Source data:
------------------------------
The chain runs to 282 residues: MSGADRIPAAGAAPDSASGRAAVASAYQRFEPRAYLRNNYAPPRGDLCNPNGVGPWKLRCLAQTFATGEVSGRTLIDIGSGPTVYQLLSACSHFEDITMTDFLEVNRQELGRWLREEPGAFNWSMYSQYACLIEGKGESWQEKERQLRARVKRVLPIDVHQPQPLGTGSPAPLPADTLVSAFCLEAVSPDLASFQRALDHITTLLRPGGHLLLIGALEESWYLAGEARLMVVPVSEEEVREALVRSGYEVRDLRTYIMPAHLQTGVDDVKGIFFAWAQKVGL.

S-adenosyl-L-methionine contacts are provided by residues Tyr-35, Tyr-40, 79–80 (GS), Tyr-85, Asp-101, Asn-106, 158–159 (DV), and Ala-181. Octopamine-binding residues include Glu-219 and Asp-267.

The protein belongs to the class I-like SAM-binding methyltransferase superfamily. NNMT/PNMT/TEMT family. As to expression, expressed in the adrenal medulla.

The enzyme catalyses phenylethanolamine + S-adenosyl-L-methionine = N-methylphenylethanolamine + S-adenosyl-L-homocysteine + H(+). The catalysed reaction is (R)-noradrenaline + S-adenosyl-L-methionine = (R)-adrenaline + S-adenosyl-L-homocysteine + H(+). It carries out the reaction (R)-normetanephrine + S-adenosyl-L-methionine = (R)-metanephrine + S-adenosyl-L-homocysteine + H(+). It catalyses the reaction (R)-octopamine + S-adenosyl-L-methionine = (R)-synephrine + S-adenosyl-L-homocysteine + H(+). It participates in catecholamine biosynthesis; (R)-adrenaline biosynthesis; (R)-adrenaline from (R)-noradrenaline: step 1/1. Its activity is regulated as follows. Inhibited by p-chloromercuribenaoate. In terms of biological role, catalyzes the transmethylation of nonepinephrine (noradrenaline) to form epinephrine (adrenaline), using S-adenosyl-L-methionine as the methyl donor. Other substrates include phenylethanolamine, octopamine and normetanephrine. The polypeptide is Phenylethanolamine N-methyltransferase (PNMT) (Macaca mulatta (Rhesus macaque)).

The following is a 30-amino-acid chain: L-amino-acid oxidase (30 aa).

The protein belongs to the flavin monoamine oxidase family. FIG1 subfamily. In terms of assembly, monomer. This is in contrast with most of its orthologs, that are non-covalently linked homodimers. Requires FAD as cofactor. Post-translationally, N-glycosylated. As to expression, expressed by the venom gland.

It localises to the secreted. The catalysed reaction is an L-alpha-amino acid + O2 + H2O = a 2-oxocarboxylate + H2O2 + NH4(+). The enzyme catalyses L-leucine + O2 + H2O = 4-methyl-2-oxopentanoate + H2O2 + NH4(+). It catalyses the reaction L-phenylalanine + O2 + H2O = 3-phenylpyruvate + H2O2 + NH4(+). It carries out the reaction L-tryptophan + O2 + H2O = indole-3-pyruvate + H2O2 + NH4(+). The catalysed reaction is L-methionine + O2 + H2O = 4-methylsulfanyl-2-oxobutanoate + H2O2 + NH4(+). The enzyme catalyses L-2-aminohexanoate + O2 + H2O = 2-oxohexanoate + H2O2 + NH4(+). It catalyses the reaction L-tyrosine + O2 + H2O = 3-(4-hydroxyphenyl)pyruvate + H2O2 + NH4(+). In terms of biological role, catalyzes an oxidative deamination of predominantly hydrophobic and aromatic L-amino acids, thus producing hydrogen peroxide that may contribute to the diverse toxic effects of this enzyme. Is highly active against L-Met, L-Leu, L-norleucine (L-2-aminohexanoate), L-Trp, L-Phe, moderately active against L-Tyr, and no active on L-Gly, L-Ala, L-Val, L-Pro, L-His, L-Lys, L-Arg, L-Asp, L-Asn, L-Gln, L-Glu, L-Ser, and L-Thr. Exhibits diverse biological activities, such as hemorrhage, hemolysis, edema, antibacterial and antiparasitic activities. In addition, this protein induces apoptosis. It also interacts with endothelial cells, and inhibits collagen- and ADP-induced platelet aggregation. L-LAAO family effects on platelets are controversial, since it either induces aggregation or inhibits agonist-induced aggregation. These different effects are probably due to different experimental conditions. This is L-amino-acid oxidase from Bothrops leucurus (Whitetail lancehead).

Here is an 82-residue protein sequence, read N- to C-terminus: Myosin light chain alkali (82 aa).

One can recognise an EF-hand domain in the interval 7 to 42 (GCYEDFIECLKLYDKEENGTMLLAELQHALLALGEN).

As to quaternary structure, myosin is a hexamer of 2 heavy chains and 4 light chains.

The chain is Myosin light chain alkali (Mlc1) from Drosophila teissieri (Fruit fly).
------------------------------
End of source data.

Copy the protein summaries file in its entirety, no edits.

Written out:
The chain runs to 282 residues: MSGADRIPAAGAAPDSASGRAAVASAYQRFEPRAYLRNNYAPPRGDLCNPNGVGPWKLRCLAQTFATGEVSGRTLIDIGSGPTVYQLLSACSHFEDITMTDFLEVNRQELGRWLREEPGAFNWSMYSQYACLIEGKGESWQEKERQLRARVKRVLPIDVHQPQPLGTGSPAPLPADTLVSAFCLEAVSPDLASFQRALDHITTLLRPGGHLLLIGALEESWYLAGEARLMVVPVSEEEVREALVRSGYEVRDLRTYIMPAHLQTGVDDVKGIFFAWAQKVGL.

S-adenosyl-L-methionine contacts are provided by residues Tyr-35, Tyr-40, 79–80 (GS), Tyr-85, Asp-101, Asn-106, 158–159 (DV), and Ala-181. Octopamine-binding residues include Glu-219 and Asp-267.

The protein belongs to the class I-like SAM-binding methyltransferase superfamily. NNMT/PNMT/TEMT family. As to expression, expressed in the adrenal medulla.

The enzyme catalyses phenylethanolamine + S-adenosyl-L-methionine = N-methylphenylethanolamine + S-adenosyl-L-homocysteine + H(+). The catalysed reaction is (R)-noradrenaline + S-adenosyl-L-methionine = (R)-adrenaline + S-adenosyl-L-homocysteine + H(+). It carries out the reaction (R)-normetanephrine + S-adenosyl-L-methionine = (R)-metanephrine + S-adenosyl-L-homocysteine + H(+). It catalyses the reaction (R)-octopamine + S-adenosyl-L-methionine = (R)-synephrine + S-adenosyl-L-homocysteine + H(+). It participates in catecholamine biosynthesis; (R)-adrenaline biosynthesis; (R)-adrenaline from (R)-noradrenaline: step 1/1. Its activity is regulated as follows. Inhibited by p-chloromercuribenaoate. In terms of biological role, catalyzes the transmethylation of nonepinephrine (noradrenaline) to form epinephrine (adrenaline), using S-adenosyl-L-methionine as the methyl donor. Other substrates include phenylethanolamine, octopamine and normetanephrine. The polypeptide is Phenylethanolamine N-methyltransferase (PNMT) (Macaca mulatta (Rhesus macaque)).

The following is a 30-amino-acid chain: L-amino-acid oxidase (30 aa).

The protein belongs to the flavin monoamine oxidase family. FIG1 subfamily. In terms of assembly, monomer. This is in contrast with most of its orthologs, that are non-covalently linked homodimers. Requires FAD as cofactor. Post-translationally, N-glycosylated. As to expression, expressed by the venom gland.

It localises to the secreted. The catalysed reaction is an L-alpha-amino acid + O2 + H2O = a 2-oxocarboxylate + H2O2 + NH4(+). The enzyme catalyses L-leucine + O2 + H2O = 4-methyl-2-oxopentanoate + H2O2 + NH4(+). It catalyses the reaction L-phenylalanine + O2 + H2O = 3-phenylpyruvate + H2O2 + NH4(+). It carries out the reaction L-tryptophan + O2 + H2O = indole-3-pyruvate + H2O2 + NH4(+). The catalysed reaction is L-methionine + O2 + H2O = 4-methylsulfanyl-2-oxobutanoate + H2O2 + NH4(+). The enzyme catalyses L-2-aminohexanoate + O2 + H2O = 2-oxohexanoate + H2O2 + NH4(+). It catalyses the reaction L-tyrosine + O2 + H2O = 3-(4-hydroxyphenyl)pyruvate + H2O2 + NH4(+). In terms of biological role, catalyzes an oxidative deamination of predominantly hydrophobic and aromatic L-amino acids, thus producing hydrogen peroxide that may contribute to the diverse toxic effects of this enzyme. Is highly active against L-Met, L-Leu, L-norleucine (L-2-aminohexanoate), L-Trp, L-Phe, moderately active against L-Tyr, and no active on L-Gly, L-Ala, L-Val, L-Pro, L-His, L-Lys, L-Arg, L-Asp, L-Asn, L-Gln, L-Glu, L-Ser, and L-Thr. Exhibits diverse biological activities, such as hemorrhage, hemolysis, edema, antibacterial and antiparasitic activities. In addition, this protein induces apoptosis. It also interacts with endothelial cells, and inhibits collagen- and ADP-induced platelet aggregation. L-LAAO family effects on platelets are controversial, since it either induces aggregation or inhibits agonist-induced aggregation. These different effects are probably due to different experimental conditions. This is L-amino-acid oxidase from Bothrops leucurus (Whitetail lancehead).

Here is an 82-residue protein sequence, read N- to C-terminus: Myosin light chain alkali (82 aa).

One can recognise an EF-hand domain in the interval 7 to 42 (GCYEDFIECLKLYDKEENGTMLLAELQHALLALGEN).

As to quaternary structure, myosin is a hexamer of 2 heavy chains and 4 light chains.

The chain is Myosin light chain alkali (Mlc1) from Drosophila teissieri (Fruit fly).